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Color Your Plate Heart-Healthy 

Heart health is not just about limiting saturated and trans fats or sodium. It is just as much about what healthy things you can add to your diet. Adding fruits and veggies to your diet is a great way to increase your intake of vitamins and minerals. However, getting a variety of fruits and vegetables is just as important as eating them in the first place. There are 5 different color groups of produce that all offer their own benefits. It is important to consume a variety of colors every day in order to receive all of the necessary vitamins and nutrients, prevent heart disease, and  other chronic diseases. Simply put, eating in color ties back to our overall health! Let’s dive into the color wheel. 

Blue & Purple 

One category of produce is the blue and purple group. The compound that causes some fruits and vegetables to be this color is called anthocyanin. Anthocyanins have many health benefits, including antioxidant, anti-inflammatory, anti-viral, and anti-cancer benefits. They also possess , anti-microbial, and anti-obesity effects, as well as prevention of cardiovascular diseases (CVDs) [1]. Examples of blue and purple produce include blackberries, blueberries, eggplants, plums, grapes, and raisins.  

Red & Pink 

Another type of produce is the red and pink group. Anthocyanins or carotenoids, a different plant chemical, can cause produce to be red or pink. Carotenoids also have antioxidant properties and can help protect against chronic conditions. Beta carotene, the inactive form of vitamin A, is considered a carotenoid along with lutein and lycopene. Carotenoids can improve your eye health, cardiovascular health and protect you from cancer [2]. Examples of red and pink produce include watermelons, tomatoes, sweet potatoes, eggs, cherries, red apples, red peppers, and red potatoes.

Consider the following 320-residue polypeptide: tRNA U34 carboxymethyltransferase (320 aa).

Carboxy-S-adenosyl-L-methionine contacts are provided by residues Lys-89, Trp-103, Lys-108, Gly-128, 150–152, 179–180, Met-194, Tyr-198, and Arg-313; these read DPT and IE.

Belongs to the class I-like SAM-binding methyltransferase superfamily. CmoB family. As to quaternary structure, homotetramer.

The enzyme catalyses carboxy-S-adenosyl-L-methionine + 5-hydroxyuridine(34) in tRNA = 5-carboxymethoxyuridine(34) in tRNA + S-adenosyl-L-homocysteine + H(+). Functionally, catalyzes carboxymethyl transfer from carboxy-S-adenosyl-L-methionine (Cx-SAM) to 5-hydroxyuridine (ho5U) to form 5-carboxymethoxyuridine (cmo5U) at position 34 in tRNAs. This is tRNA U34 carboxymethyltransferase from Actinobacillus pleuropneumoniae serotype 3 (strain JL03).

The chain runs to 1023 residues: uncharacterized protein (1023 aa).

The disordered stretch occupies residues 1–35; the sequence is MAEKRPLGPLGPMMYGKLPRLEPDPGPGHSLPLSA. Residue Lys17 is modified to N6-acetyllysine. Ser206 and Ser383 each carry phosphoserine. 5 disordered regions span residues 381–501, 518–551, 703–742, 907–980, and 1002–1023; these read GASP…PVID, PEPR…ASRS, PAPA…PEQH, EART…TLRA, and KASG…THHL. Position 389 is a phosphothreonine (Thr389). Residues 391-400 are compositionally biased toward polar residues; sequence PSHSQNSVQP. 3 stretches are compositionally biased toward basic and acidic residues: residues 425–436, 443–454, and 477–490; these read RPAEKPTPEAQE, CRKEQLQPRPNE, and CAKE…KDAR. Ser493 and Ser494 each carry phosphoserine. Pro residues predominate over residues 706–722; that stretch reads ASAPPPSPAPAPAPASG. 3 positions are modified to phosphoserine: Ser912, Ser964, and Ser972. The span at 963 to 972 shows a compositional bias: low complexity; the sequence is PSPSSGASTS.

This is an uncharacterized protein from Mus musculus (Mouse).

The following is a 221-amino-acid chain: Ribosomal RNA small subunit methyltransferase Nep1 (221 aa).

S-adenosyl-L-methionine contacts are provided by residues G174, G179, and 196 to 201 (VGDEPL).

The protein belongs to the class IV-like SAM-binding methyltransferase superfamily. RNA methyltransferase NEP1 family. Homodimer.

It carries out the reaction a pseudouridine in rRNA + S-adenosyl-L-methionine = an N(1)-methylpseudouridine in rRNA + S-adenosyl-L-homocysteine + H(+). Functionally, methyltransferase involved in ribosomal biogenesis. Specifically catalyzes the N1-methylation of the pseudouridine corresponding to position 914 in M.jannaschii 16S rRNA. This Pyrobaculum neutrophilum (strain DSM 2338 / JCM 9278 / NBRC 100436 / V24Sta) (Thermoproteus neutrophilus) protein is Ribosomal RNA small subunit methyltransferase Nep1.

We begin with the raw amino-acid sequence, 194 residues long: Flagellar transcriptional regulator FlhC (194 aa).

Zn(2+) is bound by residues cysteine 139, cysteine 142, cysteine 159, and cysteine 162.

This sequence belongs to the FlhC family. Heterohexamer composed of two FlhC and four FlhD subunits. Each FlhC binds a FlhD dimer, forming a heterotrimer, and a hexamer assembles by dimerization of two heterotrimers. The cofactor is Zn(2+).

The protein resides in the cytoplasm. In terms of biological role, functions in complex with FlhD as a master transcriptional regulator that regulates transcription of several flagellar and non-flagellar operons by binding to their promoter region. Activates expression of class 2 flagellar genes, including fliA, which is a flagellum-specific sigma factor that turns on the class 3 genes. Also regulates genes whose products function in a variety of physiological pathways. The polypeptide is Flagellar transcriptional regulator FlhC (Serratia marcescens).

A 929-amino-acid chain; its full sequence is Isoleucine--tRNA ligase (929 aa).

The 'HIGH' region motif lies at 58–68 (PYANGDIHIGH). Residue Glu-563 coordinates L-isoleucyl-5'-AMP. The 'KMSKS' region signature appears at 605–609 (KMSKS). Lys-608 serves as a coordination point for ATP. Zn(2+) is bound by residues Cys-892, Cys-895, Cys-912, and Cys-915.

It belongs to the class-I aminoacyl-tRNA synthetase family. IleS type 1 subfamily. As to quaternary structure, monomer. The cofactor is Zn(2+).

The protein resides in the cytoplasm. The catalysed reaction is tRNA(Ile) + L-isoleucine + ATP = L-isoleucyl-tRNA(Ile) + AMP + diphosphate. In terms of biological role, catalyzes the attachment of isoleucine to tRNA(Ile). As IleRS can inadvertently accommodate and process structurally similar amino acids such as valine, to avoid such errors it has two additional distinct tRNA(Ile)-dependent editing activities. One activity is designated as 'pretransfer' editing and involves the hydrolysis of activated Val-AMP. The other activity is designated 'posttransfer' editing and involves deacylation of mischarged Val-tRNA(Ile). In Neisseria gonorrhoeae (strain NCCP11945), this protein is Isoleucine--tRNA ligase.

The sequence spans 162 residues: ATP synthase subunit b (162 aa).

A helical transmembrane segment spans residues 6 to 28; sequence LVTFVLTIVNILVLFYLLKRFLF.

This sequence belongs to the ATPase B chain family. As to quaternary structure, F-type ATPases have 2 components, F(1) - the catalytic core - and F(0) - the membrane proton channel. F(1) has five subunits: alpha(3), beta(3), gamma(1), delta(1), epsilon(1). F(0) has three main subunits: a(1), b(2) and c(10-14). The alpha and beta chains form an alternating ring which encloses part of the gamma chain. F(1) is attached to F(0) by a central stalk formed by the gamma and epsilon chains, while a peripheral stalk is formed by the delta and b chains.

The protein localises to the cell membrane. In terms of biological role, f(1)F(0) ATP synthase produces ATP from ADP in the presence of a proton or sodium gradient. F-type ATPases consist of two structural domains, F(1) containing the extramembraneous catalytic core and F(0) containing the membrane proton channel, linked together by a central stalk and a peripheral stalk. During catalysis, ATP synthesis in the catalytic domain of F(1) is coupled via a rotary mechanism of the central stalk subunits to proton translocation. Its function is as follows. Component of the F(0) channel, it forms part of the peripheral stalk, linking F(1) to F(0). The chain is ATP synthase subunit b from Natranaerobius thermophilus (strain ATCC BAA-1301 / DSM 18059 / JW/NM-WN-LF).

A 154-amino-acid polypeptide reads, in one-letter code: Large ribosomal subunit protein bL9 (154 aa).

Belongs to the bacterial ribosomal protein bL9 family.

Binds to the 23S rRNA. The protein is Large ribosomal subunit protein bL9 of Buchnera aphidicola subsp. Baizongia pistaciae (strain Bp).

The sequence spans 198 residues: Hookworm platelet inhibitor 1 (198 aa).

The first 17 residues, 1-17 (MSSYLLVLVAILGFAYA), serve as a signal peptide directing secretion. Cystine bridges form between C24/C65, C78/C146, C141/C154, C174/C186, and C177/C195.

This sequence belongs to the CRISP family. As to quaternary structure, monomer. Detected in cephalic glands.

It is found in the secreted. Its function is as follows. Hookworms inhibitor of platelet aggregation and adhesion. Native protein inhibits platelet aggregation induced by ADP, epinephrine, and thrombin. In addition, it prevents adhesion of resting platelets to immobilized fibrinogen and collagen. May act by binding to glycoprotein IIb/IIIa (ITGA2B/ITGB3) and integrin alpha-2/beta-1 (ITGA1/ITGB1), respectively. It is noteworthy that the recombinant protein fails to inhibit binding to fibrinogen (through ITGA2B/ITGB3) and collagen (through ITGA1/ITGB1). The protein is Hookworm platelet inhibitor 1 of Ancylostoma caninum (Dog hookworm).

Orange & Yellow 

A third kind of produce is the orange and yellow group. Carotenoids can also give an orange and yellow color to produce.  Orange foods are gull of vitamin C, an antioxidant, which can support your immune system and help rebuild collagen in the skin. They also contain beta carotene, which supports skin health and is also an antioxidant.  Examples of orange and yellow produce include carrots, cantaloupe, lemons, mangoes, yams, yellow peppers, orange peppers, sweet potatoes, and tangerines.  


Another category of produce is the green group. The chemical that makes plants green is called chlorophyll. Chlorophyll has antioxidant and anti-cancer properties [3]. Some of the leafy greens, such as spinach or kale with also provide vitamins K and A.  One cup of cooked broccoli can also provide vitamins K and C plus folate and fiber. Other examples of green produce include limes, kiwis, green apples, green grapes, zucchini, cucumbers, peas, celery and brussels sprouts.  


Finally, the last category of produce is the white group. The compound that makes some produce white is called anthoxanthin. Anthoxanthins are in the same family as anthocyanins, so they have the same benefits for the human body. White foods such as garlic and onions contain the compound quercetin which may help protect against certain cancers. Other examples of white produce include potatoes, cauliflower, artichokes, onions, and garlic. Don’t forget turnips count too!  Try thinly slicing the turnips and baking them like a potato chip for a delicious way to add some white produce to your plate.  



The content on this page is for informational and educational purposes only and should not be relied on as medical advice. This information is not intended to be a substitute for professional medical advice, evaluation, or treatment of a qualified health-care provider. Always seek the guidance of your doctor or other qualified health professional with any questions you may have regarding your health or a medical condition, or if you are seeking medical advice, diagnoses, or treatment. Each individual’s dietary needs and restrictions are unique to the individual. You should consult a qualified health professional regarding health conditions or concerns, and before starting a new diet or health program. Varying factors such as product types or brands purchased can change the nutritional information in any given recipe. To obtain the most accurate representation of the nutritional information in any given recipe, you should calculate the nutritional information with the actual ingredients used in your recipe. You are solely responsible for ensuring that any nutritional information obtained is accurate. If you have or suspect you may have allergies or medical issues which may be affected by certain foods, find you may have or be experiencing side effects, you should promptly contact your health care provider. Statements within this article have not been evaluated or approved by the Food and Drug Administration.<br />